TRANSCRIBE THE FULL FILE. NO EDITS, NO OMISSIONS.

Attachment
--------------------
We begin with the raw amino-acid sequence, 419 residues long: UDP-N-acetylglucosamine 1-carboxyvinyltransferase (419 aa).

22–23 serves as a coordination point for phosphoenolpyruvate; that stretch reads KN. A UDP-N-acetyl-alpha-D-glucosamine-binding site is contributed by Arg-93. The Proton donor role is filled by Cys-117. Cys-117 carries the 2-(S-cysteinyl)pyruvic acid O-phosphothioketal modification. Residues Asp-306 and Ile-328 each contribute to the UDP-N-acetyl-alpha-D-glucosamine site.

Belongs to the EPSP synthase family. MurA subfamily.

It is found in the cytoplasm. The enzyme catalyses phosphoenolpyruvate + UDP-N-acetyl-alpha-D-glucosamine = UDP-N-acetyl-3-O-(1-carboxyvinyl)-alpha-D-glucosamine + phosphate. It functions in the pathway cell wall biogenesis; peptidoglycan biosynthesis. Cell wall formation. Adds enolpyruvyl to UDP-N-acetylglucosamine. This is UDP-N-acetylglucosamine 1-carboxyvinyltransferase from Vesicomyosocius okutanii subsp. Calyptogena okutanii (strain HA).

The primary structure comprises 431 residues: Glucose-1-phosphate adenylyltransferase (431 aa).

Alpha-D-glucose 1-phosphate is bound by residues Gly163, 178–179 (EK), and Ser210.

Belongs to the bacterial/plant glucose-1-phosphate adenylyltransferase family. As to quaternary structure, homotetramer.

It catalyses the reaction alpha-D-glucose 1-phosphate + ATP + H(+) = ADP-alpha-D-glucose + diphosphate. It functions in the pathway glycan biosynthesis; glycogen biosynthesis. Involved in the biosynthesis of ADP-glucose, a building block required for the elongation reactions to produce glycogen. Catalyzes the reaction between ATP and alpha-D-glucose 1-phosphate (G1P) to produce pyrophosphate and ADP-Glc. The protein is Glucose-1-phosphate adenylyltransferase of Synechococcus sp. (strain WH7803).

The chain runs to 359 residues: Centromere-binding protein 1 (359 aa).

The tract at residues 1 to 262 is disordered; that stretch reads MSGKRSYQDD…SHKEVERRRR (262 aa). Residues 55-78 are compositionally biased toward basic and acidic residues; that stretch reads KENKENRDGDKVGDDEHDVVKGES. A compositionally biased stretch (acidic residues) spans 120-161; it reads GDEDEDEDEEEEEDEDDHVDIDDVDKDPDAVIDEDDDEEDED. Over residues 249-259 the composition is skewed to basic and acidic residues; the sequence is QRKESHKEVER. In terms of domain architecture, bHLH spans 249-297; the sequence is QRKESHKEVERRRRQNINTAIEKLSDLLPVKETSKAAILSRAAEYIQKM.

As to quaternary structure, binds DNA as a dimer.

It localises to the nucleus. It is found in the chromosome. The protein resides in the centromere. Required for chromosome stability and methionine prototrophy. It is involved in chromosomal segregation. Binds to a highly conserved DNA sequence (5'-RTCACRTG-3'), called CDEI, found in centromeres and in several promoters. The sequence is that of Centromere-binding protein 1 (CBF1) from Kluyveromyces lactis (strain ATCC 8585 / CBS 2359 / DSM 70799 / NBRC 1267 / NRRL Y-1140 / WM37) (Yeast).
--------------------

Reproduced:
We begin with the raw amino-acid sequence, 419 residues long: UDP-N-acetylglucosamine 1-carboxyvinyltransferase (419 aa).

22–23 serves as a coordination point for phosphoenolpyruvate; that stretch reads KN. A UDP-N-acetyl-alpha-D-glucosamine-binding site is contributed by Arg-93. The Proton donor role is filled by Cys-117. Cys-117 carries the 2-(S-cysteinyl)pyruvic acid O-phosphothioketal modification. Residues Asp-306 and Ile-328 each contribute to the UDP-N-acetyl-alpha-D-glucosamine site.

Belongs to the EPSP synthase family. MurA subfamily.

It is found in the cytoplasm. The enzyme catalyses phosphoenolpyruvate + UDP-N-acetyl-alpha-D-glucosamine = UDP-N-acetyl-3-O-(1-carboxyvinyl)-alpha-D-glucosamine + phosphate. It functions in the pathway cell wall biogenesis; peptidoglycan biosynthesis. Cell wall formation. Adds enolpyruvyl to UDP-N-acetylglucosamine. This is UDP-N-acetylglucosamine 1-carboxyvinyltransferase from Vesicomyosocius okutanii subsp. Calyptogena okutanii (strain HA).

The primary structure comprises 431 residues: Glucose-1-phosphate adenylyltransferase (431 aa).

Alpha-D-glucose 1-phosphate is bound by residues Gly163, 178–179 (EK), and Ser210.

Belongs to the bacterial/plant glucose-1-phosphate adenylyltransferase family. As to quaternary structure, homotetramer.

It catalyses the reaction alpha-D-glucose 1-phosphate + ATP + H(+) = ADP-alpha-D-glucose + diphosphate. It functions in the pathway glycan biosynthesis; glycogen biosynthesis. Involved in the biosynthesis of ADP-glucose, a building block required for the elongation reactions to produce glycogen. Catalyzes the reaction between ATP and alpha-D-glucose 1-phosphate (G1P) to produce pyrophosphate and ADP-Glc. The protein is Glucose-1-phosphate adenylyltransferase of Synechococcus sp. (strain WH7803).

The chain runs to 359 residues: Centromere-binding protein 1 (359 aa).

The tract at residues 1 to 262 is disordered; that stretch reads MSGKRSYQDD…SHKEVERRRR (262 aa). Residues 55-78 are compositionally biased toward basic and acidic residues; that stretch reads KENKENRDGDKVGDDEHDVVKGES. A compositionally biased stretch (acidic residues) spans 120-161; it reads GDEDEDEDEEEEEDEDDHVDIDDVDKDPDAVIDEDDDEEDED. Over residues 249-259 the composition is skewed to basic and acidic residues; the sequence is QRKESHKEVER. In terms of domain architecture, bHLH spans 249-297; the sequence is QRKESHKEVERRRRQNINTAIEKLSDLLPVKETSKAAILSRAAEYIQKM.

As to quaternary structure, binds DNA as a dimer.

It localises to the nucleus. It is found in the chromosome. The protein resides in the centromere. Required for chromosome stability and methionine prototrophy. It is involved in chromosomal segregation. Binds to a highly conserved DNA sequence (5'-RTCACRTG-3'), called CDEI, found in centromeres and in several promoters. The sequence is that of Centromere-binding protein 1 (CBF1) from Kluyveromyces lactis (strain ATCC 8585 / CBS 2359 / DSM 70799 / NBRC 1267 / NRRL Y-1140 / WM37) (Yeast).